Dec 18, 2017

Problems with Azure Data Factory Samba File System sink

I recently had some trouble using a Linux system as a sink in Azure Data Factory.  The Samba destination was on a Linux server in a different domain than the Windows server.

I had tricked the Copy Wizard into using a simple username without domain by adding a local user with the same username as the Samba user.  But although the Copy Wizard could browse the destination folders, when the pipeline started copying an error was thrown "A specified logon session does not exist. It may already have been terminated".

The fix was to create the LinkedService via the JSON file with the Samba server IP as the username domain:


{
    "name": "Destination-File-SambaFileSystem",
    "properties": {
        "hubName": "mydatafactory_hub",
        "type": "OnPremisesFileServer",
        "typeProperties": {
            "host": "\\\\10.25.64.11\\datadir",
            "gatewayName": "IntegrationRuntime-SambaGateway",
            "userId": "10.25.64.11\\sambauser",
            "password": "aPlaintextPassword"
        }
    }
}


Error opening workflows with SharePoint Designer 2013

If you get either of these errors opening a workflow in SharePoint Designer 2013:

"Windows Workflow Foundation, part of .NET Framework 3.0, must be installed to use this feature" or "Server-side activities have been updated. You need to restart SPD to use the updated version of activities"

The solution:

  1. Update your SharePoint Designer to SP1.
  2. Install the Visual Studio 2005 Extensions for .NET Framework 3.0 WWF (only available on CNET):  http://download.cnet.com/Visual-Studio-2005-Extensions-for-NET-Framework-3-0-Windows-Workflow-Foundation/3000-2383_4-75452399.html
  3. Copy all files from a known working SharePoint Designer installation folder: C:\Users\MYUSER\AppData\Local\Microsoft\WebsiteCache\MYSITE\15.0.0.4963 to the same folder on the broken SPD installation.
  4. Restart SharePoint Designer

Jun 28, 2017

How to get started using a hand plane for beginners

I love power tools because I don't have a lot of time to spend in the shop on my projects.  But I've never been satisfied with how my hand-held power planer left hard-to-remove lines in my surfaces.  So I decided to try hand planing because the woodworking masters swear by it.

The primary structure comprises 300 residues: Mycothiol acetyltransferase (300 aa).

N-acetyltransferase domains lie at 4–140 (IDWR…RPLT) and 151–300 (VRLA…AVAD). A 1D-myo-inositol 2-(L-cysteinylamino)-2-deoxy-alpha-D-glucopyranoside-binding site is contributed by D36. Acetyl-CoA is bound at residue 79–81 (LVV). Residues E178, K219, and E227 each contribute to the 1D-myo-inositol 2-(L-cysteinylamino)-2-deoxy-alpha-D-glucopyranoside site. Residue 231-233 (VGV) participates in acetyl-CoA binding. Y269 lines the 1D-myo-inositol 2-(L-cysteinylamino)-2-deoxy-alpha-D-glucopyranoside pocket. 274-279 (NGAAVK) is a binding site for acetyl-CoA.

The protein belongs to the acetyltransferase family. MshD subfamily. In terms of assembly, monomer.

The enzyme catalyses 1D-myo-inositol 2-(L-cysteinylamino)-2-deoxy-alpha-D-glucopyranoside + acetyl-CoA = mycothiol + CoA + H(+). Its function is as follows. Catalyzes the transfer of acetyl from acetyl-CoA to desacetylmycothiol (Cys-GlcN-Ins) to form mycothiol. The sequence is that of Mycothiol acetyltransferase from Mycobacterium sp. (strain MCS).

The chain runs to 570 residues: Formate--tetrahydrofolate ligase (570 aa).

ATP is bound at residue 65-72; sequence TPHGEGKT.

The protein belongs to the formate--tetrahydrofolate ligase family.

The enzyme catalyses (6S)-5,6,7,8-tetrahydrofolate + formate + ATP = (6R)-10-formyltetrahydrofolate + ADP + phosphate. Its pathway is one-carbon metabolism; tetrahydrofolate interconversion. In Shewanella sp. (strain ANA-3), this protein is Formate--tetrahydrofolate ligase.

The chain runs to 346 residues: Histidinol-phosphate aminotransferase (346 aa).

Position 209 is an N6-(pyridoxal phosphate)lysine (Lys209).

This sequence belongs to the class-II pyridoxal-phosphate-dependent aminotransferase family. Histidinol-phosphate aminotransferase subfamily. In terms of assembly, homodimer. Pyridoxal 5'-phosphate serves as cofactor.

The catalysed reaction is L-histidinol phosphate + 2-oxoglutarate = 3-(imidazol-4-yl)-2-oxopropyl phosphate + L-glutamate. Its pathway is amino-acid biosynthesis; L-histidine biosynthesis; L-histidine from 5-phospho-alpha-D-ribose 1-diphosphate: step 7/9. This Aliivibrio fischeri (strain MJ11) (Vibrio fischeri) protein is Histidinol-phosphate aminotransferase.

Day 1:  bad, mostly due to inexperience.  I had blisters, had barely flattened any surfaces and couldn't imagine finishing all the other oak faces of my table with a hand plane.  I considered trying to plane with my table saw but it didn't sound like a good idea.

Day 2:  immensely better after several changes to my tools and technique and actually enjoyable as the hand plane quickly planed down pieces that seemed impossible the day before.


Here's how to get started for absolute newbies like myself.

Step 1: Buy a Stanley Nº 4 Bench plane or similar (about 2 inches wide and 10 inches long) with a single blade that can be sharpened.  And a sharpening stone and contraption to hold the blade close to 30º.

Step 2:  Prepare your outfit.  Put on shoes with good grip because all torso-powered movements need a stable leg base.  Maybe gloves to avoid blisters and getting (less) sweat on your workpiece.

Step 3: Prepare your workspace.  Your workpiece cannot move while you're planing.  If you don't have a heavy, stable workbench, butt the workpiece against a wall with a protective cloth and put cement blocks or sacks against the legs of your lightweight worktable.

Step 4:  Sharpen your plane blade to katana level.  Even if your plane is brand new, the blade is probably not sharp enough for working due to several reasons (transport, insurance, legal).  Disassemble your plane completely to get the blade out and test its sharpness against a piece of paper or thin plastic sheet.  If it doesn't slice with a very light touch, it's not sharp enough.  Basically, if it can't go through paper, there's no way it's going through solid wood.

Spend five minutes sharpening your blade, trying various techniques.  When your blade can slice through your test sheet like butter, you're ready.  Resharpen after every hour or two hours of planing.

Step 5: Wax the bottom of the plane.  Using ski wax or another gliding wax (not sticky surf wax), lightly wax the bottom of the plane.